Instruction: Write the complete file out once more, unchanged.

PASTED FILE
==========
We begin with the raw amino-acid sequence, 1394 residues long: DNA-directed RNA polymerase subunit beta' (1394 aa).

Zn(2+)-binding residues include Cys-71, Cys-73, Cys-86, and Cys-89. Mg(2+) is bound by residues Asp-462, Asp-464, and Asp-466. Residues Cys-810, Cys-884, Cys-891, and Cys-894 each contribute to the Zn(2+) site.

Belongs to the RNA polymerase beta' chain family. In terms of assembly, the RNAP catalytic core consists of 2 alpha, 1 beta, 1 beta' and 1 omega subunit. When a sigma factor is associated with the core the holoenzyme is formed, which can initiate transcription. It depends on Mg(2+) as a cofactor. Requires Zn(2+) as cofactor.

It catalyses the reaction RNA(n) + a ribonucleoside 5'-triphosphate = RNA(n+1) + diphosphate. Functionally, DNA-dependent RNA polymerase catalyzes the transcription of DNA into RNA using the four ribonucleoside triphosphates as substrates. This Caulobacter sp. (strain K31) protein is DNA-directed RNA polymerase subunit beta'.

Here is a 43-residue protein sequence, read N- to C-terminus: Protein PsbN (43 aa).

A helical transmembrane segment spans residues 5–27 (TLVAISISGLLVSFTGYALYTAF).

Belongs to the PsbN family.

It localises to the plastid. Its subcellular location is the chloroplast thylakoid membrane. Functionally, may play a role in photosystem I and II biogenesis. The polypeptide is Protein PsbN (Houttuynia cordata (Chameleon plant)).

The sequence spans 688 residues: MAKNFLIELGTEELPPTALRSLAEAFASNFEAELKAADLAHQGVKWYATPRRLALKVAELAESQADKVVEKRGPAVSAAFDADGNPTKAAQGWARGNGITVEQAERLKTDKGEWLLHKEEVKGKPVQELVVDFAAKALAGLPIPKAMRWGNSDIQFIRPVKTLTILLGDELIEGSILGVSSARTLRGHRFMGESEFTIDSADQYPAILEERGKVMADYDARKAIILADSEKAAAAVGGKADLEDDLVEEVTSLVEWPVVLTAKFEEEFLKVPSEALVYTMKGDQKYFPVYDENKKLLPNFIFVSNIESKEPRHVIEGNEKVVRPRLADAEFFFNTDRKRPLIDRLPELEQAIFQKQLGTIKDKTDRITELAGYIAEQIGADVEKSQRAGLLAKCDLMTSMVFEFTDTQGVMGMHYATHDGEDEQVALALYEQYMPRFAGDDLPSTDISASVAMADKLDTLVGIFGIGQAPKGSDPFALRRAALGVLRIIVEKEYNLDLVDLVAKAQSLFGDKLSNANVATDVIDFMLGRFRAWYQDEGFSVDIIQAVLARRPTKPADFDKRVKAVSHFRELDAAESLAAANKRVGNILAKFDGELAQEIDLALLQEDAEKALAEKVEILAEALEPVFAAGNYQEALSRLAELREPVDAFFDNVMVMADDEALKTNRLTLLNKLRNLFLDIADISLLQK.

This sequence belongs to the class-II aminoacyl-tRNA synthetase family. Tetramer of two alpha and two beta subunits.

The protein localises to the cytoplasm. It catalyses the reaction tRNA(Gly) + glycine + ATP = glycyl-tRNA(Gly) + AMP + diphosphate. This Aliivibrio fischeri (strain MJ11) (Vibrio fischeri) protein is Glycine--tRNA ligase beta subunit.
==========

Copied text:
We begin with the raw amino-acid sequence, 1394 residues long: DNA-directed RNA polymerase subunit beta' (1394 aa).

Zn(2+)-binding residues include Cys-71, Cys-73, Cys-86, and Cys-89. Mg(2+) is bound by residues Asp-462, Asp-464, and Asp-466. Residues Cys-810, Cys-884, Cys-891, and Cys-894 each contribute to the Zn(2+) site.

Belongs to the RNA polymerase beta' chain family. In terms of assembly, the RNAP catalytic core consists of 2 alpha, 1 beta, 1 beta' and 1 omega subunit. When a sigma factor is associated with the core the holoenzyme is formed, which can initiate transcription. It depends on Mg(2+) as a cofactor. Requires Zn(2+) as cofactor.

It catalyses the reaction RNA(n) + a ribonucleoside 5'-triphosphate = RNA(n+1) + diphosphate. Functionally, DNA-dependent RNA polymerase catalyzes the transcription of DNA into RNA using the four ribonucleoside triphosphates as substrates. This Caulobacter sp. (strain K31) protein is DNA-directed RNA polymerase subunit beta'.

Here is a 43-residue protein sequence, read N- to C-terminus: Protein PsbN (43 aa).

A helical transmembrane segment spans residues 5–27 (TLVAISISGLLVSFTGYALYTAF).

Belongs to the PsbN family.

It localises to the plastid. Its subcellular location is the chloroplast thylakoid membrane. Functionally, may play a role in photosystem I and II biogenesis. The polypeptide is Protein PsbN (Houttuynia cordata (Chameleon plant)).

The sequence spans 688 residues: MAKNFLIELGTEELPPTALRSLAEAFASNFEAELKAADLAHQGVKWYATPRRLALKVAELAESQADKVVEKRGPAVSAAFDADGNPTKAAQGWARGNGITVEQAERLKTDKGEWLLHKEEVKGKPVQELVVDFAAKALAGLPIPKAMRWGNSDIQFIRPVKTLTILLGDELIEGSILGVSSARTLRGHRFMGESEFTIDSADQYPAILEERGKVMADYDARKAIILADSEKAAAAVGGKADLEDDLVEEVTSLVEWPVVLTAKFEEEFLKVPSEALVYTMKGDQKYFPVYDENKKLLPNFIFVSNIESKEPRHVIEGNEKVVRPRLADAEFFFNTDRKRPLIDRLPELEQAIFQKQLGTIKDKTDRITELAGYIAEQIGADVEKSQRAGLLAKCDLMTSMVFEFTDTQGVMGMHYATHDGEDEQVALALYEQYMPRFAGDDLPSTDISASVAMADKLDTLVGIFGIGQAPKGSDPFALRRAALGVLRIIVEKEYNLDLVDLVAKAQSLFGDKLSNANVATDVIDFMLGRFRAWYQDEGFSVDIIQAVLARRPTKPADFDKRVKAVSHFRELDAAESLAAANKRVGNILAKFDGELAQEIDLALLQEDAEKALAEKVEILAEALEPVFAAGNYQEALSRLAELREPVDAFFDNVMVMADDEALKTNRLTLLNKLRNLFLDIADISLLQK.

This sequence belongs to the class-II aminoacyl-tRNA synthetase family. Tetramer of two alpha and two beta subunits.

The protein localises to the cytoplasm. It catalyses the reaction tRNA(Gly) + glycine + ATP = glycyl-tRNA(Gly) + AMP + diphosphate. This Aliivibrio fischeri (strain MJ11) (Vibrio fischeri) protein is Glycine--tRNA ligase beta subunit.